Page:Popular Science Monthly Volume 52.djvu/26

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the entire taxable property of the State. In 1865 it was about seven and one half per cent; in 1875 a little over five per cent, and in 1885 about three and three quarters per cent; and yet during the period covered by these statistics it is probable that the amount of State, railroad, municipal, and farm-mortgage bonds owned by the citizens of Connecticut increased to an extent equal to at least one half the valuation of all the other property in the State returned and made subject to taxation. In 1855 the inhabitants of eighty-one towns of the State did not own a single mortgage bond. Not a bond was returned as owned in the rich city of Meriden. The twenty thousand inhabitants of the thriving city of Waterbury by their united efforts managed to scrape together only seven hundred and fifty dollars in bonds. So far as cash is concerned, there was never a community since mankind emerged from a state of barter that got along with so little. In 1889, however, the Legislature of Connecticut modified her former statutes, and provided that the owners of all notes and bonds who would register them with the State Treasurer, and agree to pay in advance a tax of one fifth of one per cent per annum for a period of five years, should be exempted from all further State or local taxation on the same. Note now the results. The law in question went into operation on the 1st of August, 1889, and between that date and the 1st of January succeeding, something over $30,000,000 of bonds and notes were registered under the modified assessment,[1] of which the treasurer in his report to the Legislature says, "Probably at least three fourths have never paid any taxes whatsoever." Here, then, within five months was uncovered to the taxing power a quantity of what the law makes property in excess of $22,000,000, and returns are still being received in large volume. The conclusion, therefore, seems to be that there is a good deal of conscience in the highly moral State of Connecticut which can be induced to cheat an forswear on a two-per-cent tax, that can not be bribed on a tax of one fifth of one per cent; or that a tax of from one to two per cent on bonds and notes in Connecticut is sufficient to nearly tax out of existence all conscientious scruples of its people in respect to the violation of law and the perpetration of fraud in respect to matters of taxation.[2]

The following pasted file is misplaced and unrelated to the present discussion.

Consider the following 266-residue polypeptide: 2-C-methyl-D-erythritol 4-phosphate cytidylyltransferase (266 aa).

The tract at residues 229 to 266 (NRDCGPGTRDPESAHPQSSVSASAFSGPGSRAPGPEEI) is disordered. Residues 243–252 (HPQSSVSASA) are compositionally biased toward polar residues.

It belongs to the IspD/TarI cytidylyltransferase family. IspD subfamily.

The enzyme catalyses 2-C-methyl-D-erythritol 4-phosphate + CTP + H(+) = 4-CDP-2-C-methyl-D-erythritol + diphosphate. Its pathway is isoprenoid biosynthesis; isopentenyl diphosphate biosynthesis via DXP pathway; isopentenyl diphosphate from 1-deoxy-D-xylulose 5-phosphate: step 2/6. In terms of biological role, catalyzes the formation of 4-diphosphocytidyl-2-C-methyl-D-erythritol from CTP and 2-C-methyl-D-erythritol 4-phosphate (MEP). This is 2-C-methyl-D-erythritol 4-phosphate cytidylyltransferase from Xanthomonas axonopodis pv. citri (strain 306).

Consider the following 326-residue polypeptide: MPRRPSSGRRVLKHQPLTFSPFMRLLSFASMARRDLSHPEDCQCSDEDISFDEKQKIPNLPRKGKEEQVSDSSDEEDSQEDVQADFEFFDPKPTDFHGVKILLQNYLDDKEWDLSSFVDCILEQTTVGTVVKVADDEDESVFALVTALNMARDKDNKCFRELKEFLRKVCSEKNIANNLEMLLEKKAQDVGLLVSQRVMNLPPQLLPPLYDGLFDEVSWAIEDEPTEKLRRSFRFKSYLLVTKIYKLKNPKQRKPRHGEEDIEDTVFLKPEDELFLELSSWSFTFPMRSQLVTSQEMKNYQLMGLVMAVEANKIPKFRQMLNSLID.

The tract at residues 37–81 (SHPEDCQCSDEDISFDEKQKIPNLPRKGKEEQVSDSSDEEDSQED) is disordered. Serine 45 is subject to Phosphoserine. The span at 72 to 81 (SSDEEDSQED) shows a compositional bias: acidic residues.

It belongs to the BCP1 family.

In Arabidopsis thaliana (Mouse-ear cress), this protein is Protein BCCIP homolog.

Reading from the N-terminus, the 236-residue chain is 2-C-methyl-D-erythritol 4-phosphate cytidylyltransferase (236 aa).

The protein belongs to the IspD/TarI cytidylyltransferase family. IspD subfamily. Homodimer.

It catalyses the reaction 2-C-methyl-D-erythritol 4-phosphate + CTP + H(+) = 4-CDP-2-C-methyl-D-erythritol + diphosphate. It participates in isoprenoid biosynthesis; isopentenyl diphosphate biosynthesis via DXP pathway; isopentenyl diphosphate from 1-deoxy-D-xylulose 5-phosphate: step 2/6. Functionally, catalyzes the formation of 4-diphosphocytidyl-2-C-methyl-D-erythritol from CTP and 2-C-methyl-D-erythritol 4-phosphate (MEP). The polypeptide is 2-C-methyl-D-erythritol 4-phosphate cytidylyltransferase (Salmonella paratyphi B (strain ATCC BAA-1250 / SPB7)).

1. For succeeding years the amounts registered with the State Treasurer were returned as follows: 1890, $33,654,335; 1891, $24,792,509; 1892, $39,473,988; 1893, $12,418,673; 1894, $20,507,396; 1895, $18,533,543; 1896, $21,159,161. Why the large difference in the receipts of the above years occurred has not been satisfactorily accounted for by the State officials.
  2. In 1897 the Legislature of Connecticut, not satisfied with the unexpected large amount of notes and bonds returned for taxation at the rate of one fifth of one per centum per annum when voluntarily paid in advance, doubled the rate of tax to two fifths of one per cent, or four mills on the dollar. What will be the result of this fiscal policy is yet to be determined; but it is to be regretted that the original experiment could not have been longer continued.